iPhone 8 and iPhone X

Last but not the least are the iPhones. The same “magic” formula used in iPhone 6 is still being used in iPhone 8/8 Plus while Apple “revolutionized” the smartphone design with iPhone X. Funny enough the stunning glass back design on both iPhone 8 and the 10-year anniversary iPhone X is actually a throwback to iPhone 4 instead of the original iPhone. But this I think it is mostly due to the newly added wireless charging feature. The iPhones are using an older Qi standard so I don’t think there’s much to discuss on that. What’s most important to me is the heart of the new iPhones, the A11 Bionic chip. In an interview after the event, Apple’s marketing chief Phil Schiller said Apple started development of A11 chip 3 years ago when A8 chip was shipped with iPhone 6. The focus on graphics and neural networks processing in the design of A11 Bionic chip can give us a glimpse into Apple’s ambitions. Along with the introduction of ARKit and Core ML in iOS 11, Apple is obviously venturing into a future of augment reality and machine learning.

This is more or less a trend in the industry, but not all companies have the expertise across design, manufacturing and software development like Apple does. The Verge reported that the “notch” on iPhone X is as complex as a Microsoft Kinect. Packing all those components in an area that small is simply amazing. Paired with the powerful A11 chip, it will surely give iPhone X the ability to raise the bar for facial recognition technology. In addition, FaceID, AR and other processes will be great help in training Apple’s machine learning algorithm. A more intelligent device can significantly improve user experience with the help of Core ML framework.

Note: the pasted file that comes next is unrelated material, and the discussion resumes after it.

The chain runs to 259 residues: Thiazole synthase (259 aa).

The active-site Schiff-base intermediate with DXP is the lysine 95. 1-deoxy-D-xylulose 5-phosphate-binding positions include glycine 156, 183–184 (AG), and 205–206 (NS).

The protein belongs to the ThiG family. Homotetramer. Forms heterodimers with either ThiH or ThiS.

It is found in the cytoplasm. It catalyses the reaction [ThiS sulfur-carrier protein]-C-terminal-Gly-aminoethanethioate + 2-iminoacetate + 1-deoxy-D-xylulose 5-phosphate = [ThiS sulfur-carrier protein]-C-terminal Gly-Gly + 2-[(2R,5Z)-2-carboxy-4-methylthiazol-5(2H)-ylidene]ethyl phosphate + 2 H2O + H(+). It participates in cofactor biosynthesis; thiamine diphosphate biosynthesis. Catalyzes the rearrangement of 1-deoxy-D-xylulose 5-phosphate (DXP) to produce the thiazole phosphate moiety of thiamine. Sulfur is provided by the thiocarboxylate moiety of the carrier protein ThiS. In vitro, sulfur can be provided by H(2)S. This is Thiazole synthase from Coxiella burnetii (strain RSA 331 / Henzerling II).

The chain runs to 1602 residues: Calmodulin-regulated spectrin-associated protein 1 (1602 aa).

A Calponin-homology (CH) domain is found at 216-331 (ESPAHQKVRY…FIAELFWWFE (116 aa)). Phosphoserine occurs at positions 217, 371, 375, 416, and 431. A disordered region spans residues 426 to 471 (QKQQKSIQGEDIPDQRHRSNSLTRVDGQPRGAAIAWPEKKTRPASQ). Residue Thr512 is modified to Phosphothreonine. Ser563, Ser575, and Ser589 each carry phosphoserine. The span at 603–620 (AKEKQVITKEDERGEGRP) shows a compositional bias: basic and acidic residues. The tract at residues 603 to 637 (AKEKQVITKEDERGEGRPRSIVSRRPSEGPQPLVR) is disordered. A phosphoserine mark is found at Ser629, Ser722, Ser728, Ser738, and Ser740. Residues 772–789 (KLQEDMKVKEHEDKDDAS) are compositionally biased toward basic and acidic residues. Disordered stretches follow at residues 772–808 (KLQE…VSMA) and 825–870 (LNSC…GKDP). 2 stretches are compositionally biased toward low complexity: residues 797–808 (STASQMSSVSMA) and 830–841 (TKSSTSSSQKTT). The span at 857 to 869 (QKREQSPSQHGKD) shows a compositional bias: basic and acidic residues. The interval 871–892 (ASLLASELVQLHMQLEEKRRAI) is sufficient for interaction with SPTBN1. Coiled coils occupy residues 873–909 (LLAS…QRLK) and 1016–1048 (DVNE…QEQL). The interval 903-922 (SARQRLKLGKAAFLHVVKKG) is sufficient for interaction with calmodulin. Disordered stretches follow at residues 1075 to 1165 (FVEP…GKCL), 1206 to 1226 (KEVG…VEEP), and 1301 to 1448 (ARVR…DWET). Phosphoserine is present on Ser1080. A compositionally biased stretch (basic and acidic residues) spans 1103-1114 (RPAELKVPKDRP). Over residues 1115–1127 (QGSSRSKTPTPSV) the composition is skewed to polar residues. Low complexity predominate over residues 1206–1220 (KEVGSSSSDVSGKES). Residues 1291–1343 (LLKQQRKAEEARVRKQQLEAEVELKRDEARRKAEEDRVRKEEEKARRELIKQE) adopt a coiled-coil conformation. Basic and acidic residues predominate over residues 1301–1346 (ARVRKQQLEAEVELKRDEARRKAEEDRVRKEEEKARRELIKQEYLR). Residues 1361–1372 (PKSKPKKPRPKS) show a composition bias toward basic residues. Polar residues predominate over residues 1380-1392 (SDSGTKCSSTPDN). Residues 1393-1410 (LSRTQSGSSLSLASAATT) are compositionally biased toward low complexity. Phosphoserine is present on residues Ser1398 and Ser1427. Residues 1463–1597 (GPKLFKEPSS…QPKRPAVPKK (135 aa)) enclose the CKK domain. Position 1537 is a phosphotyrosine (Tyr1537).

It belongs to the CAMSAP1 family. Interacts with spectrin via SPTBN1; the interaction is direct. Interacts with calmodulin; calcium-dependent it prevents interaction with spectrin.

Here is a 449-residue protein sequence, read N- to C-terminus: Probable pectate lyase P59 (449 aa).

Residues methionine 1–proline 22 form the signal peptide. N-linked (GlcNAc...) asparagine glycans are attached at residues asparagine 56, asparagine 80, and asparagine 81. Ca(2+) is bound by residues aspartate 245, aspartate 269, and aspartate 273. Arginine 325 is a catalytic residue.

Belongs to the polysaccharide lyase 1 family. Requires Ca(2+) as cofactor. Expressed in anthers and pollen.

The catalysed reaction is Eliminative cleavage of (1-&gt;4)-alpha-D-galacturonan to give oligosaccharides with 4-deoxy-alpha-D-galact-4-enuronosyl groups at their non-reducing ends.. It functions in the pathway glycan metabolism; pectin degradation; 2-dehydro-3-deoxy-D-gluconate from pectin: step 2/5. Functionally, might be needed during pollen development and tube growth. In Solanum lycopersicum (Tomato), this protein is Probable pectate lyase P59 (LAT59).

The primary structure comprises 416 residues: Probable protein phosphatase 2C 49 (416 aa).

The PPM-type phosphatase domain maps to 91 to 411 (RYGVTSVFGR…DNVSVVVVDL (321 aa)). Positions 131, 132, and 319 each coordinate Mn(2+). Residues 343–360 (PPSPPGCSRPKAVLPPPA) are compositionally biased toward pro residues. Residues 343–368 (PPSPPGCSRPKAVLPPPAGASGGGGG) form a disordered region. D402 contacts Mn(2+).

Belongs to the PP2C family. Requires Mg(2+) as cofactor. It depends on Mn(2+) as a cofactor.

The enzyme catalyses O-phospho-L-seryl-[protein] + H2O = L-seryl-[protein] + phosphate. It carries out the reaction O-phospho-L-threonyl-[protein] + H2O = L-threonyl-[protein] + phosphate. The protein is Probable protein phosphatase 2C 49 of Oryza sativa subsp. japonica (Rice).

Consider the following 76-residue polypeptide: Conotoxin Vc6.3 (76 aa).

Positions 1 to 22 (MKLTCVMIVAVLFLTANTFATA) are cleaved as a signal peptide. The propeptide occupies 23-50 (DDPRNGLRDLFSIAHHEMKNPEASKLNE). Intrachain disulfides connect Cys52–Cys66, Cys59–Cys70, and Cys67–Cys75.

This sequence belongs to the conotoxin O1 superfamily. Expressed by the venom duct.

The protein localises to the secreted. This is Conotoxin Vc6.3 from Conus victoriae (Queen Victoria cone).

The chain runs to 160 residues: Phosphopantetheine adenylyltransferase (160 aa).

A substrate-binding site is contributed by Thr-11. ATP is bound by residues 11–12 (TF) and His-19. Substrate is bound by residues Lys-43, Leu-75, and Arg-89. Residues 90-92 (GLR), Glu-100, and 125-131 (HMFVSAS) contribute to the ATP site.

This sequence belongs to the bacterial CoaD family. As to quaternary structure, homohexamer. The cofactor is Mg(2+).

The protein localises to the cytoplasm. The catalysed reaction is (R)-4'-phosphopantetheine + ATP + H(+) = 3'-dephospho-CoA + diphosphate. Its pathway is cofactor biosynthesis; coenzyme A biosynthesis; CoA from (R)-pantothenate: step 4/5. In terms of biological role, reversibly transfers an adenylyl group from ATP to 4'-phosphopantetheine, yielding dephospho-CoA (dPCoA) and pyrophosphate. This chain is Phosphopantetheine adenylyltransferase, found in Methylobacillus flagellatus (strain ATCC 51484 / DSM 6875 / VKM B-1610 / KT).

Aside from all the praises, there are concerns over the brand new iPhone X. The “notch” design is not loved by all. The security of FaceID is yet to be tested by the public. And unsurprisingly there are privacy concerns regarding to the FaceID feature. To me, those are all valid concerns and healthy discussions. Not only Apple, but all manufactures and consumers should know what they’re dealing with and getting into. I’d like to see the big players like Apple, Google and Samsung work together to come up with an industrial standard to ensure the devices meet minimum security and privacy requirements.

Still a leader?

I believe the answer is positive. With a 50% sales growth, Apple replaced Rolex as the biggest watchmaker in the world. And the tech giant is now championing for a future of 4K contents. Even though iPhone 8/8 Plus mostly remain unchanged and iPhone X’s minimum bezel design is not a first in the industry, Apple will still be able to influence the design language for future smartphones. When we look back in a future of augment reality and devices with outstanding learning capabilities, I think we would all agree that this year’s Apple Special Event is as significant as the one where Steve Jobs introduced us to a legendary device called iPhone.

Here’s to the next 10 years!

WWDC 17: Why am I excited as a developer?

By Peng Xie

WWDC 17: Why am I excited as a developer?

It’s been a week since WWDC and I finally got time to write this blog post to express my excitement as an iOS developer. I won’t be talking about the keynote, since it’s pretty much the same every year. Instead, I’ll be focusing on the real deal, WWDC 2017 Platforms State of the Union.

For the non-iOS-developer readers, Platforms State of the Union is a session in WWDC that gives attendees a more technical overview of what’s coming to Apple’s platforms, as its name suggests. Just like previous years, Apple made some really big announcements to its developer community. Let’s see some of my personal favorites.